South Carolina is uncharacteristically quiet at the moment. Charleston’s normally packed restaurants are shuttered. Columbia’s Five Points area, which would be hopping with college students any other spring, is still. Even traffic along the I-85 corridor through the Greenville/Spartanburg area isn’t what it usually would be. But behind the scenes, a Herculean amount of work is taking place during the COVID-19 crisis to ensure that South Carolinians are safe and that the state’s economic engine will rev back to life when it restarts.

US Sens. Lindsey Graham and Tim Scott, South Carolina Gov. Henry McMaster and Commerce Secretary Bobby Hitt, and Medical University of South Carolina President Dr. David Cole gave an update on these efforts at a Womble Bond Dickinson virtual Economic Development Forum on April 30. The hour-long event was hosted by Womble Bond Dickinson attorney Stephanie Few and was streamed free to the public on the firm’s Facebook page. Few is the co-leader of Womble Bond Dickinson’s Economic Development Team and is Vice-Chair of SCBIO, the state’s alliance serving the life science industry.

More than 400,000 South Carolinians have filed for unemployment assistance since mid-March—a sharp contrast to pre-COVID-19, when unemployment rates were at record lows. Sen. Graham said the state’s economic fundamentals—its quality workforce, education and job training, and quality of life—remain solid.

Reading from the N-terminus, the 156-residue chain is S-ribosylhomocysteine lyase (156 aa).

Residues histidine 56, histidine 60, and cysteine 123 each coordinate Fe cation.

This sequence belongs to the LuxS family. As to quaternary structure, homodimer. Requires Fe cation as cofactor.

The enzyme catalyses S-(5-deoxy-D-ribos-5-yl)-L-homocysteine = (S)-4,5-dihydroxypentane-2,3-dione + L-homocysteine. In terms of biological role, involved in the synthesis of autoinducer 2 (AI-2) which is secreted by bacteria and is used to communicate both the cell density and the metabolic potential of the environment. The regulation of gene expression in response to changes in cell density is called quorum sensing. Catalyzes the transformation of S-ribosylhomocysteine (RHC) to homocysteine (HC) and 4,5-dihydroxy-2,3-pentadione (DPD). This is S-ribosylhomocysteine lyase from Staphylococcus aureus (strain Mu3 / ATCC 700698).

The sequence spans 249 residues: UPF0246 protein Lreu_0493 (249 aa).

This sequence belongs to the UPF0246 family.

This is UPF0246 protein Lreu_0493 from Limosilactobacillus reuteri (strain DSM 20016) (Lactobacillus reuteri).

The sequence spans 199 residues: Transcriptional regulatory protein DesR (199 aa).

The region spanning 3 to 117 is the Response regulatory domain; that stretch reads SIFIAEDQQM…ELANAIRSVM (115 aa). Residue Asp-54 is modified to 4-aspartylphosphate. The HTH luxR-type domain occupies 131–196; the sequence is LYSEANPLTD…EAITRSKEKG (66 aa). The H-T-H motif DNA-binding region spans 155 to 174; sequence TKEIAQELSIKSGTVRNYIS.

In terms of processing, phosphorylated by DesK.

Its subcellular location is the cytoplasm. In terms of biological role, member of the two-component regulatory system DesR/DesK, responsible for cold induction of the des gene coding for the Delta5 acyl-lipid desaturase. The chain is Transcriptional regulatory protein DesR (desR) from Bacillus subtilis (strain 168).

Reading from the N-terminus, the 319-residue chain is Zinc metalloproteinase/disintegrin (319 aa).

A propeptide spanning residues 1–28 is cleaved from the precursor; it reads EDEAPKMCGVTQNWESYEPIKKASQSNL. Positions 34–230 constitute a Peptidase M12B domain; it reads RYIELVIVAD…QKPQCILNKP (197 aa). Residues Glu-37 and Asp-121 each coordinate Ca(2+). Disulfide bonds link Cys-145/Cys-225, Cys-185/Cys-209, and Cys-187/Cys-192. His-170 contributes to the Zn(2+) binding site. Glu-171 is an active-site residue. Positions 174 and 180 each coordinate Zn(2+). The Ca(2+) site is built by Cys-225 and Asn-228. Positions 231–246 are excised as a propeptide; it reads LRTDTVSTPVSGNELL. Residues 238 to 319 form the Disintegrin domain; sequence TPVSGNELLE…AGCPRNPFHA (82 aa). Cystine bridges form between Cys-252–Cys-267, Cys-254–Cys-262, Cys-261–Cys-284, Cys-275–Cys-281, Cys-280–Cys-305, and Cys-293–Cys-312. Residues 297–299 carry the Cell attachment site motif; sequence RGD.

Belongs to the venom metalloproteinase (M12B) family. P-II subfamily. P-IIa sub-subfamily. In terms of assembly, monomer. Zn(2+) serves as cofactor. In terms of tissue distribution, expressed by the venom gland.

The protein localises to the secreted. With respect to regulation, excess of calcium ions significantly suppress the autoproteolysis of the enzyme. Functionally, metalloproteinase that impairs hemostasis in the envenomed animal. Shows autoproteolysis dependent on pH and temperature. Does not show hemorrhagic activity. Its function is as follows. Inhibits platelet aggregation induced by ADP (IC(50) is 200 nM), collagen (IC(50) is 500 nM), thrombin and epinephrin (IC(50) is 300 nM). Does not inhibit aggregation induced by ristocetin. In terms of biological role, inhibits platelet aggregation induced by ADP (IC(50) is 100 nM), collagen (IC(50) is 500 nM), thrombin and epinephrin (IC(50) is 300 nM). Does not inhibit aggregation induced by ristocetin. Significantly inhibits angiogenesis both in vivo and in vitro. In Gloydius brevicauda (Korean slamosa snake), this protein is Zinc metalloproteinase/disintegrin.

“Those things still exist. We’re going to come roaring back,” he said. Even during this crisis, South Carolina’s economic development efforts remain ongoing, and a number of companies have announced business expansion projects in recent weeks.

Sen. Scott said federal leaders on both sides of the aisle have responded with uncommon unity to help businesses and citizens weather the financial impact of the crisis. Forum participants also said they realize that African-American and other minority communities have been hard-hit by the COVID-19 crisis, and they are working hard to address those issues.

“I’ve been encouraged by the response of Democrats and Republicans putting agendas aside and working for America,” Sen. Scott said. “If there’s a silver lining, that’s it.” He pointed to the quick passage of the CARES Act, an unprecedented $2 trillion relief package. 

One key component of the CARES Act is the Paycheck Protection Loan Program (PPP), a forgivable business loan program aimed at helping small businesses meet employee payrolls. Both Sen. Graham and Sen. Scott said they expect Congress to authorize yet another round of federal relief funding, with particular focus on truly small companies, hospitals and rural broadband.

“One thing we’ve learned about in this crisis is how dependent we are on broadband,” Sec. Hitt said, pointing to how high-speed internet access is required for telehealth, remote learning and work-from-home activities. In South Carolina, as in many other states, rural residents may not have the same access to broadband as citizens in metro areas. “We have to attack the broadband problem in order to solve many of the other problems we have.”

State leaders also say that expanding broadband access will benefit minority communities, who disproportionately lack access to high-speed internet.